Exploring the Valley of the Moon
17 May 2022
Scott Dunn South America Specialist Jon Dunne recently travelled to Chile’s Atacama Desert for the first time. Here, he tells us why the so-called Valley of the Moon – one of the driest places on the planet – should be on your bucket list.
For as long as I can remember I have wanted to experience the vastness and luna-type landscape of the Atacama Desert for myself, and it’s safe to say it did not disappoint. El Valle de la Luna (Valley of the Moon) is located west of San Pedro de Atacama, approximately 45 minutes’ drive from the town. The landscape is made up of various stone and sand formations which have been carved by wind and water over millions of years, creating a vast range of colours and textures, giving it an appearance somewhat similar to the surface of the moon. The area is dotted with dry lakes, where the composition of salt creates rough, white surface, embedded with layers of gypsum which glisten like diamonds in the ground. The first stop of our tour was at a viewpoint overlooking the Valley of the Moon. The panoramic view of the jagged cliffs and bone-dry valleys was incredible. In the other direction were the volcanoes.
After a short walk we arrived at an abandoned bus from a former salt mine. The bus was used to transport miners from the town to work at the salt mine, but the mine didn’t last very long as it became too expensive to operate and – much like the bus – the mine was abandoned and left to the elements of the desert. As you stand at the base of the rockface, you can hear the mountain ‘chiming’ as the sun heats the rock face, almost as though it is trying communicate or sing to anyone who is prepared to stop and listen. We continue our journey one more stop to climb up to a viewpoint and walk along the top of the rock face to the top of a sand dune. Most then head back to the bus, however our guide suggested that we could continue along a narrow trail along the top of the rock face to the next sand dune further along – something she informed us she is the only person who suggests this to guests, but hardly anyone attempts!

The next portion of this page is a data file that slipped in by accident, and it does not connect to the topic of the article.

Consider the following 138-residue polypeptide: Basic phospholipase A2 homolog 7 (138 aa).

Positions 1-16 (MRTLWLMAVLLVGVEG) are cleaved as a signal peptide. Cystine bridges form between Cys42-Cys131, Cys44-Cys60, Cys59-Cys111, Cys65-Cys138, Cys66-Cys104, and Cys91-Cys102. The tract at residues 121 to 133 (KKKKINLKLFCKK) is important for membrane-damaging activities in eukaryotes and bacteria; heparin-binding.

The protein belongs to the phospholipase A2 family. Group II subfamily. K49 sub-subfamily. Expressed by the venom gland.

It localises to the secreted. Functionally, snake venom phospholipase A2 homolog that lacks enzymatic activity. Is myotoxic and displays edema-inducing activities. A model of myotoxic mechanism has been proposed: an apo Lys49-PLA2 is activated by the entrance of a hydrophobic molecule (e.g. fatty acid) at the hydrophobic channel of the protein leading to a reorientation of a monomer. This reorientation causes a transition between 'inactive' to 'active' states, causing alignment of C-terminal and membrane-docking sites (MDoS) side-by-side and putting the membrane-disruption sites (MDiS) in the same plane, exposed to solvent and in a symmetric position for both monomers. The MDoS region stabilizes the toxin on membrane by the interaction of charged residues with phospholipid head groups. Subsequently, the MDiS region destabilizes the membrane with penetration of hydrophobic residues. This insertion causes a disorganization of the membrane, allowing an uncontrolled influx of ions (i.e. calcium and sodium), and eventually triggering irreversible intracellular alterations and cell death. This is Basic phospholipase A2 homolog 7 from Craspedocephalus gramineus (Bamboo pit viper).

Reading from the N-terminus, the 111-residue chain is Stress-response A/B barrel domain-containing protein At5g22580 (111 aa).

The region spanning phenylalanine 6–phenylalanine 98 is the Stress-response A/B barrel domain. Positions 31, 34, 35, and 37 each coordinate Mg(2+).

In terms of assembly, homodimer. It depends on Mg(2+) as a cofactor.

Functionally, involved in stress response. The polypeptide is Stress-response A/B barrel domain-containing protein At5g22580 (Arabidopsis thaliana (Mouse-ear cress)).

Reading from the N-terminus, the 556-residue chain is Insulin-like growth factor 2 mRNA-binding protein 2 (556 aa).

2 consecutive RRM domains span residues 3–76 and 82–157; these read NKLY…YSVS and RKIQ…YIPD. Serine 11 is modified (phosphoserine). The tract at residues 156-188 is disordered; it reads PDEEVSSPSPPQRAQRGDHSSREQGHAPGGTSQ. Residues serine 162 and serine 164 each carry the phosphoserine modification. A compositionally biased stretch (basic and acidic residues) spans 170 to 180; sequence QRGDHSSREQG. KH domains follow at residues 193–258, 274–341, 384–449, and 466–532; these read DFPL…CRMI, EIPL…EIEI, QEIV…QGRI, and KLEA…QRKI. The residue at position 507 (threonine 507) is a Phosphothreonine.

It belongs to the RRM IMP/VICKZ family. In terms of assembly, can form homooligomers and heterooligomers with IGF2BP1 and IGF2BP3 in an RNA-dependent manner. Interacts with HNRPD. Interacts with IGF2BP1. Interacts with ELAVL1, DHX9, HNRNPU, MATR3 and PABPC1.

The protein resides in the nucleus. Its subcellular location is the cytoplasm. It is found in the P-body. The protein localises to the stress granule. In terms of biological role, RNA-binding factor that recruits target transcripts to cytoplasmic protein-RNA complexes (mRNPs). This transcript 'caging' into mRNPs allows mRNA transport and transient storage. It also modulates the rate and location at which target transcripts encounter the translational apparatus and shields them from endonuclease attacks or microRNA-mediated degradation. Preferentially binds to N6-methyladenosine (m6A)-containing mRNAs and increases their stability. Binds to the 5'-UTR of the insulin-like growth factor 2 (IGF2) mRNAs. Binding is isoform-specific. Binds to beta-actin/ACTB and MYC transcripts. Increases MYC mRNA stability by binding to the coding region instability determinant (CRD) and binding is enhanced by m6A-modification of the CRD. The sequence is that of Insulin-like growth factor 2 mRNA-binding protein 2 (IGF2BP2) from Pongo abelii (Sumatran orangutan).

After all agreeing to do the extra trek, I can see why many people don’t attempt the trail. The path seemed fairly easy from a distance, but once on the trail we found sections in the middle which made you hold your breath and think twice about why you agreed to attempt this walk. There was a sheer drop either side. The additional trek is definitely not for the faint hearted, but the views into the distance of the utter vastness made it worth attempting the extra distance. At the end you were greeted by an immense sand dune that was pristine and smooth – you felt as though you were the first to set foot on this untouched dune. After taking photos of this epic expanse of nothing, it was time to head down to our awaiting van. Obviously, what goes up must come down, and the best way to reach the bottom was to run as fast as you can… I felt like a big kid again running down the dune!
Walking through a natural wonder such as this is definitely better than seeing it slide by your tour bus window. The opportunity to marvel at the salt-covered desert from up close, walk among massive rock formations, listen to the mountain sing and run down the sand dunes at full speed is a really surreal and beautiful experience and one you will never forget.